Cyclone Burevi Hits Jaffna

Cyclone ‘Burevi’ made landfall in the eastern part of the country on Wednesday night (2 December). Since then, continuous rains have been reported from the Eastern and Northern Provinces.

The Disaster Management Centre (DMC) said  that over 12,000 individuals were affected by the cyclonic conditions. This includes one individual — a resident of Jaffna — who had ventured out to sea and remains missing. According to the DMC, approximately 15 houses were completely destroyed by the raging cyclone and another 192 houses have sustained partial damages.

However, the Department of Meteorology announced that ‘Burevi’ began to move away from Sri Lanka this morning 4 December), signifying a passing of the worst.

These photos, captured by photographer and visual storyteller Benislos Thushan, portray how the cyclone affected his hometown in Jaffna. Captured in between the two days when the storm raged through the north, the photos show how the people of Jaffna lived through the second cyclone of this monsoon season.

A resident of Kakkaithivu walks through a flooded street following the continuous rainfall as cyclone Burevi passes through Jaffna on 3 December. Kakkaithivu is located along Jaffna’s coastline. 


A fisherman from the fishing village of Navanthurai makes a phone call. Authorities had warned fishermen not to venture into deep sea fishing due to unstable weather. 


Residents of Navanthurai attend to their daily chores, as rainfall that has persisted for two days subsided on 3 December.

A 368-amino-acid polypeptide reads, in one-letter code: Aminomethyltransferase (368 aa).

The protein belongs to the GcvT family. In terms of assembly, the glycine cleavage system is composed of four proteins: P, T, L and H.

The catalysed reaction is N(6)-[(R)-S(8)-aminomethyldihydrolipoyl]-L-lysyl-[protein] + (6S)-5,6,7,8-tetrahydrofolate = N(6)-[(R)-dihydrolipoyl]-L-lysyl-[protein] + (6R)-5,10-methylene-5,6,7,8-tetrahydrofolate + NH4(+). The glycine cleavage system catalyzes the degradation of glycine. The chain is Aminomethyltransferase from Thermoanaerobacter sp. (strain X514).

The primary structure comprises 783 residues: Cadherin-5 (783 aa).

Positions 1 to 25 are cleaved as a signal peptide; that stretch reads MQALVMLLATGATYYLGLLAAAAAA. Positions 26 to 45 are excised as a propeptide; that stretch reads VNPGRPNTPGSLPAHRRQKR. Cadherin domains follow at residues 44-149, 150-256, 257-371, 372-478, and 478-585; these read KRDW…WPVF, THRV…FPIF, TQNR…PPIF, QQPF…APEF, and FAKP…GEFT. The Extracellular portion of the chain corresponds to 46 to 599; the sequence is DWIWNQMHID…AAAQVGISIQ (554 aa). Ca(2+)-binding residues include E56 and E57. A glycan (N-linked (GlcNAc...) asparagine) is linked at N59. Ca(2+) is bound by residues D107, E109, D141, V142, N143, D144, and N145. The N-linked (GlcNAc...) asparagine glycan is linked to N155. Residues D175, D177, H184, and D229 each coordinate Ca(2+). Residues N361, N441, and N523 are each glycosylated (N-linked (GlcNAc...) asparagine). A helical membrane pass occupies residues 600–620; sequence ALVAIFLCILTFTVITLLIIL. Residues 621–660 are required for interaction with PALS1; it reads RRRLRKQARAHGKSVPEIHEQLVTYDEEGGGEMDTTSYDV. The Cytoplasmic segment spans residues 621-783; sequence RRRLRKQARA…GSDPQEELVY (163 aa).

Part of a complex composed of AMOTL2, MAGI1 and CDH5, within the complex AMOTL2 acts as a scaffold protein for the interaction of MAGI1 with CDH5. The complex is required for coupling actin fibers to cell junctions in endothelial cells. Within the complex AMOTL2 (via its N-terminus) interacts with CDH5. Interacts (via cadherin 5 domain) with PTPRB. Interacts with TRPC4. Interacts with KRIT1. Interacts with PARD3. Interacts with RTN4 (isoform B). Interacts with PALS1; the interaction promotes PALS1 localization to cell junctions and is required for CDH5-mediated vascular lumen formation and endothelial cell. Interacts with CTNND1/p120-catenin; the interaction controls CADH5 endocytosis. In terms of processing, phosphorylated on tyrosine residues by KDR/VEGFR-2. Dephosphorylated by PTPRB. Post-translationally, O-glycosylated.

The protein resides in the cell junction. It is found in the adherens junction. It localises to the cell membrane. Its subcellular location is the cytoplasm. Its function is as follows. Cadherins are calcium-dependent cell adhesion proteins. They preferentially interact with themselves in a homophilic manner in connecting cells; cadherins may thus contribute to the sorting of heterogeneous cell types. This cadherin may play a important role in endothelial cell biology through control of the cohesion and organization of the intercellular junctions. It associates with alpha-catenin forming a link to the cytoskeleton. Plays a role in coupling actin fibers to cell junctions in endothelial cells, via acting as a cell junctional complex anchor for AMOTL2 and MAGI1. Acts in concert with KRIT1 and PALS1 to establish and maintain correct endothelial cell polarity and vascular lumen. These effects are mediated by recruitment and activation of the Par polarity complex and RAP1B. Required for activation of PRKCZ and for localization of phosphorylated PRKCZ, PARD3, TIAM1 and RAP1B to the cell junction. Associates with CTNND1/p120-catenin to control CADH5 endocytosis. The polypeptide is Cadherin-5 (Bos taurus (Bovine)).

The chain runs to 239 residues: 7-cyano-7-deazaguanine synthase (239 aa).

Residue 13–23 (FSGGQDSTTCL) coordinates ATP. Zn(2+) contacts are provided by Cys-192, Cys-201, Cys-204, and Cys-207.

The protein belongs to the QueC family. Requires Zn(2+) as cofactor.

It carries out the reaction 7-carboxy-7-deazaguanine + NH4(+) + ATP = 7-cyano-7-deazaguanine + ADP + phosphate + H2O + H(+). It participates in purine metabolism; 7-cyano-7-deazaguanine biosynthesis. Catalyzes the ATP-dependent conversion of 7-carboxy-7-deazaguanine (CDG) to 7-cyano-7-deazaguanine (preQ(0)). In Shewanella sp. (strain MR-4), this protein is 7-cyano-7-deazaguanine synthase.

Fishermen of Navanthurai attend to their boats as the rain subsides. 


Many of the roads in Jaffna were flooded after the continuous rain, and pedestrians faced numerous difficulties navigating  the flooded streets.


Some of the residents of Aththulu Amman Kovilady, Karavetti are constantly faced with the scarcity of fresh drinking water due to high levels of salinity. Even amidst the pouring rain and floods, they have to come to the central village well to collect water for drinking and cooking purposes. 


Many of the inroads in Karavetti Centre, which runs through paddy fields, were flooded following the continuous rain. A few villagers complained that it was difficult for them to navigate the inroads due to the floods. 


The rain could not stop the youth of Point Pedro, who gathered at one of their favorite haunts that border the northern coastline of Sri Lanka. 


Business went on as usual, despite the cyclone. Welders in a welding workshop were found sipping tea as they took a post-lunch break. 


The Vallai fields, flooded following the heavy rains brought on by the cyclonic storm.


Irupalai, a village close to Point Pedro, was one of the most affected areas. The connecting road that runs through the village was covered in water, severely restricting the movements of villagers.


Inroads in Nelliady, also flooded during the rains. 


In Irupalai, the connecting byroads of the village were covered with water completely.


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